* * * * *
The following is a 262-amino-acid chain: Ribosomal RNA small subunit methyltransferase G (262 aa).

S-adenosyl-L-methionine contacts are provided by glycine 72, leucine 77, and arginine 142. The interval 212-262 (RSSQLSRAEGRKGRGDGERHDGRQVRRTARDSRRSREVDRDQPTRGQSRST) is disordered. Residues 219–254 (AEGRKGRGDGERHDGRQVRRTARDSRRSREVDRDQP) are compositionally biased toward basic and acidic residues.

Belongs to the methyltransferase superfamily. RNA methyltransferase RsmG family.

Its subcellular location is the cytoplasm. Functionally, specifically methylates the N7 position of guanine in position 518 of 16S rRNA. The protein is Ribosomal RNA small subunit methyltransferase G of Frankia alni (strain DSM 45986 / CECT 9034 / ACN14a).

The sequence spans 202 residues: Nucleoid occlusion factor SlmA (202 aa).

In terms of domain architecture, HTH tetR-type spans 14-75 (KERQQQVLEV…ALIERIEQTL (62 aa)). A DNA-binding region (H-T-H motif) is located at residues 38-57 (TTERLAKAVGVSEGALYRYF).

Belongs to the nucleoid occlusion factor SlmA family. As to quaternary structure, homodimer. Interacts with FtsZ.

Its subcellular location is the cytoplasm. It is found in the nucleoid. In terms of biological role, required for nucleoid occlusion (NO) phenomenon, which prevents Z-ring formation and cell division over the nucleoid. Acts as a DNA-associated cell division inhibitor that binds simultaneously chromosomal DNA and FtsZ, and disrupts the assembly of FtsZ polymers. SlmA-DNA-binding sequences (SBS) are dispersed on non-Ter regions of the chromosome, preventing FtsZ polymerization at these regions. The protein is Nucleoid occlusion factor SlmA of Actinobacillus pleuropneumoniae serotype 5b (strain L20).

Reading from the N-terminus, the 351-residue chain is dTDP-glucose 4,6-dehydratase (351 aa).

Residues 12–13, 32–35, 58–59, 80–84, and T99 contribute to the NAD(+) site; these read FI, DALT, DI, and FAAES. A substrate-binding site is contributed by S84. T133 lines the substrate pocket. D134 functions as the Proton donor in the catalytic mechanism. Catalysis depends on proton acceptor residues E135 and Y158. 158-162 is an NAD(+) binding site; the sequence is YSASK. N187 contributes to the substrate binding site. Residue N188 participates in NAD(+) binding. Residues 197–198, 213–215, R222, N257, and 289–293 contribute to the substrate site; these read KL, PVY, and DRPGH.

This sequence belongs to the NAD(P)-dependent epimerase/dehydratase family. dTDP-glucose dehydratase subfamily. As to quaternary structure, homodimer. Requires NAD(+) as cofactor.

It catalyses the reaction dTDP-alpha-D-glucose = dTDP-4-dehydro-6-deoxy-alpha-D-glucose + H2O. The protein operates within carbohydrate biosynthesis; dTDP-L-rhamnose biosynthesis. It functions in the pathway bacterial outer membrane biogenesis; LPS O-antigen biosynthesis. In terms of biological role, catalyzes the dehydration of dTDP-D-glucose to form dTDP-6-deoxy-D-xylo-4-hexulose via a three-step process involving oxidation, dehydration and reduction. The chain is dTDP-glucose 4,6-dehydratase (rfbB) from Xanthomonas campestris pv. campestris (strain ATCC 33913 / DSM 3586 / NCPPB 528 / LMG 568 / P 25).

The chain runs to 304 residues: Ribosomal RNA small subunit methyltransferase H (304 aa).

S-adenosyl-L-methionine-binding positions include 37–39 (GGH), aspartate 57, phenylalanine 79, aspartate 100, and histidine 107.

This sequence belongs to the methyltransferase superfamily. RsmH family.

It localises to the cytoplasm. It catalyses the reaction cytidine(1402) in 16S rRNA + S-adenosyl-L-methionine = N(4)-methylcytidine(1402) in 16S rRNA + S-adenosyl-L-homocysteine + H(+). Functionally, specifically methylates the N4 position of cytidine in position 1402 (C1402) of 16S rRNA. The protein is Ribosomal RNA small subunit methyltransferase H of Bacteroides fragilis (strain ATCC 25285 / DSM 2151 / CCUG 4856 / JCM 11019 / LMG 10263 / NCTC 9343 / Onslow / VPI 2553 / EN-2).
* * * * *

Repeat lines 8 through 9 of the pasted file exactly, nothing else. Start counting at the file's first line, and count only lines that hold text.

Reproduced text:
Its subcellular location is the cytoplasm. It is found in the nucleoid. In terms of biological role, required for nucleoid occlusion (NO) phenomenon, which prevents Z-ring formation and cell division over the nucleoid. Acts as a DNA-associated cell division inhibitor that binds simultaneously chromosomal DNA and FtsZ, and disrupts the assembly of FtsZ polymers. SlmA-DNA-binding sequences (SBS) are dispersed on non-Ter regions of the chromosome, preventing FtsZ polymerization at these regions. The protein is Nucleoid occlusion factor SlmA of Actinobacillus pleuropneumoniae serotype 5b (strain L20).

Reading from the N-terminus, the 351-residue chain is dTDP-glucose 4,6-dehydratase (351 aa).